Bill Galvin, one of the longest-serving constitutional officers in Massachusetts, is running for Secretary of State

Galvin, an ardent proponent of voting rights, has pushed for progressive electoral policies like permanent no-excuse mail-in voting and expansion of early voting.

Source: @BillGalvin4MA Twitter

Source: @BillGalvin4MA Twitter

Renée Abbott and Sonel Cutler

Boston-born William Galvin, a favorite among voters, remains on track to enter his 27th year and 8th term in office as Secretary of the Commonwealth of Massachusetts on Nov. 8.

As one of the longest-serving constitutional officers in the state, Galvin sailed the wave of incumbency to a 20-point margin victory over primary challenger Tanisha Sullivan in September. Galvin’s Republican opponent, Rayla Campbell, faces long odds in an overwhelmingly blue state. 

Galvin, a lifelong public servant, began as an aide to the Massachusetts Governor’s Council immediately after graduating from Boston College in 1972. He ascended through the ranks of state government over the next two decades until he was elected  Secretary of State in 1995. 

Though he has faced a multitude of primary challenges throughout his career, Galvin has maintained his role by cultivating a reputation as a reliable champion of voting rights. Galvin has pushed for progressive voting policies like permanent no-excuse mail-in voting and expansion of early voting. 

Carpenters Local 28, a union that endorsed Galvin for Secretary of State, said in their endorsement speech that Galvin’s history managing public records was a significant reason for their support. 

“He is a stalwart protector of public records, making sure they are filed and available for review. In one of our roles — as a watchdog for the construction industry — we appreciate knowing that when companies are required to report information, Bill Galvin is there to make sure they do,” executive secretary-treasurer of the union Joe Byrnes said in his speech at Carpenters Local 28 headquarters.

The Professional Fire Fighters of Massachusetts, or PFFM, also endorsed Galvin. Richard MacKinnon Jr., president of PFFM, told The Scope that they appreciated his dedication to making public records accessible, as well as his general reliability. 

“We do a lot of information requests to municipalities and agencies. Sometimes they lag the time and try to put us off and things like that,” Mackinnon said. “His office kind of chimes in and lights the fire under some of the agencies and municipalities.”

For many firefighters, scheduling forces them to work on Election Day, so MacKinnon and his union take advantage of Galvin’s work to make early voting or mail-in voting accessible.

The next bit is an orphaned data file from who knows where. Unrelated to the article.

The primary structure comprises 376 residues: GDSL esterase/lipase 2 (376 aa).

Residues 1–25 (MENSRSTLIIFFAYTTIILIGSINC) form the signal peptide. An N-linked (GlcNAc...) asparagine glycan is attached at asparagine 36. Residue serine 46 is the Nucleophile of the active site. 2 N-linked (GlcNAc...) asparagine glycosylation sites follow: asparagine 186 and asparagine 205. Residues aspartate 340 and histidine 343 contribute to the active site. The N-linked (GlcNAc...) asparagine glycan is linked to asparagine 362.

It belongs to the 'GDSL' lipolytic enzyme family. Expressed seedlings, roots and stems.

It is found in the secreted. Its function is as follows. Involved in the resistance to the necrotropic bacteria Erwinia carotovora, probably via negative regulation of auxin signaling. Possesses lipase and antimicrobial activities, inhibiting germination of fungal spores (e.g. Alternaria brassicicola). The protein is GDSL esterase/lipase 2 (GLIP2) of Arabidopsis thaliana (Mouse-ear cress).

“We get very involved in local elections, state elections, we get very involved in candidates and campaigns, and we feel he’s done a great job organizing elections, keeping everything legal and fair and on the up and up,” Mackinnon said.

However, despite his popularity, a handful of young people have grievances with the Secretary. Teagan Acoff, a fourth-year English major at Northeastern University, worked for their six-month co-op at the Massachusetts State Archives, a branch under the supervision of the Secretary of State’s office. Acoff told The Scope that lower-level employees were “scared of him.”

When Galvin visited the archives, “All of our supervisors pulled the co-ops aside and said, ‘Hey, we have Secretary Galvin coming in. We need you not to make eye contact and not to talk to him.’ And we were like, ‘what?’”

Acoff said they were essentially told to avoid the Secretary at all costs and not look at him. Acoff vocalized support for electing a new Secretary of State, citing Galvin’s 27 years in office as a reason for electing someone with a fresh perspective. 

“I think that he has been in office way too long,” Acoff said. “…I feel like he is very out of touch with the times.”

Although some oppose another term for Galvin, his campaign’s financial records reflect widespread funding and resources that outnumbered both his primary and general election opponents, facilitating his success. 

Galvin raised over $350,000 from 682 donors in 2022 between January and October. Of these, 595 were given by individuals, 25 by unions/associations, and 62 by committees. The most common occupations amongst Bill Galvin’s 2022 individual donor record include attorneys, retired people, stay-at-homes, and company presidents.

Galvin’s campaign did not respond to multiple email requests for an interview submitted through his website.

Source: Office of Campaign and Political Finance


Source: Office of Campaign and Political Finance